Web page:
Colombia #2: Creating Lasting Memories

Lauren ’24 and Xavier ’24, reflect on the importance of taking risks, whether it be from trying new foods or striking up a casual conversation, it is “quintessential to our growth as a group and as individuals.”

After a long day of travel, we made it safely to the hotel and enjoyed take out from a Lebanese restaurant. Being satisfied and exhausted, we all had no problem taking a warm shower and finding comfort in our beds.

The morning was slightly more confusing and chaotic, as we were all learning to navigate life without a phone alarm, the weather app, and a contact to others in the group (as well all forgot what rooms people were staying in). This chaos quickly dissipated as a result of the crisp taste of mango juice and fresh Colombian coffee; we were prepared for the day. Our learning started in a small, but homey meeting room with our Envoys guides, Luisa María y Jerónimo. They gave us each three pieces of string, yellow, red, and blue, and as our group made this bracelet, we had to work together to learn the craft. I will admit, I had to restart about six times, but luckily my peers helped me navigate the loops and swoops and tugs of the craft. As we scrupulously tied out knots and figured out the patterns, we were asked to reflect and set intentions for the trip. With the group we shared what we will individually bring each day, some fears we may have, and what we want to get out of this trip. Tying one knot after another I was able to reflect, and I realized that the bracelet not only symbolized the Colombian flag and culture, but it also was a reminder of our goals, strengths, and to bring our full selves to each activity. After the bracelet was fastened securely on our wrists, we were encouraged to keep the long blue and red strings dangling instead of cutting them off. Throughout the day these strings were dragged through our food, new dishes of ajiaco and cazuela they got smoothed in sunscreen, and touched the hands of local people who eagerly welcomed us into their country. Although annoying at first, the strings were not only meant to get in the way; Jerónimo asked us to tie a new knot in the dangling strings each time we had a new experience or memory that we wanted to always hold with us.

I tied my first knot fairly early in the day. After our introduction to our Spanish teacher from Colombia, Margarita, we took a walk in the streets of North Bogota. Along the way we walked through a park and saw children our age living out their everyday lives, but playing basketball was not our final destination. We made our way to a local market where I was able to purchase mango azúcar. Although these new and delicious flavors deserve a knot of their own, I tied my first knot because of the conversations I had with the workers in the market. The simple exchange with the employee my age started from asking what shade the mango is most ripe, but quickly turned into a casual conversation. In this moment I realized that no matter what exciting and new activity we do or the destinations we end up in, my fondest memories will come from everyday conversations with local people. I confirmed this realization later in the day when we were in el Centro, on a graffiti tour. In the streets and in the plaza, I was able to talk to a few local people. These spontaneous conversations not only allowed me to practice my Spanish, but I was able to see a portion of the culture that you can’t see just on tours. Tying this knot taught me to bring my full self to every conversation and to not be afraid to start a new conversation. Reflecting on the day, my knot reminds me I will learn the most and grow exponentially through conversations and learning about the lives of others.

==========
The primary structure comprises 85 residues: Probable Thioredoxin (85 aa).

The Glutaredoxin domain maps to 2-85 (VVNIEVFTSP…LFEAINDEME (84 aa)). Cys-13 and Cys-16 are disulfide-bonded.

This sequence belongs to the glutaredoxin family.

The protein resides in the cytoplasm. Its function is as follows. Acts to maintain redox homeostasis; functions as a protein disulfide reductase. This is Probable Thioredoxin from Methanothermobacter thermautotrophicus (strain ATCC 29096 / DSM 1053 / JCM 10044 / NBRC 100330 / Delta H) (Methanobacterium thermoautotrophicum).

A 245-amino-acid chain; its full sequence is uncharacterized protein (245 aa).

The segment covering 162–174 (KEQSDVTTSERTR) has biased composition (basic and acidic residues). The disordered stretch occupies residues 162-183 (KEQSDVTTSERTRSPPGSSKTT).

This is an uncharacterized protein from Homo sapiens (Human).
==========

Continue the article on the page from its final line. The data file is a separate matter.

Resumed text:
-Lauren ’24

Coming to Colombia, I knew I’d have a cultural advantage to the group. As we explored the city a sense of knowledge rushed over me, I could vividly remember the snacks, fruits, drinks, and slang I grew up around. Once I was here again, now with my friends, I was determined to make them love Colombia as much as I did. I tied my first knot on my bracelet after the conclusion of the first day. Only after I taught Bonnie, Mariam, and Alice common soda brands like Colombiana and Postobon, taught Lauren and Adaugo what a bocadillo was, and persuaded the group to have mid-day coffees at lunch, did I think I earned it. I may not be a tour guide, but being able to make the group take risks and try new things made me feel our unity together. Even the non-Xavier induced risks people took and chose to share with me helped further my sense of Colombian pride. Seeing my group mates branch out and tell me to try new foods they got brought me immense joy.

Our first day was filled with new exchanges, delicious food, language immersions, and challenges that were quintessential to our growth as a group and as individuals.
On to day two…

-Xavier  ’24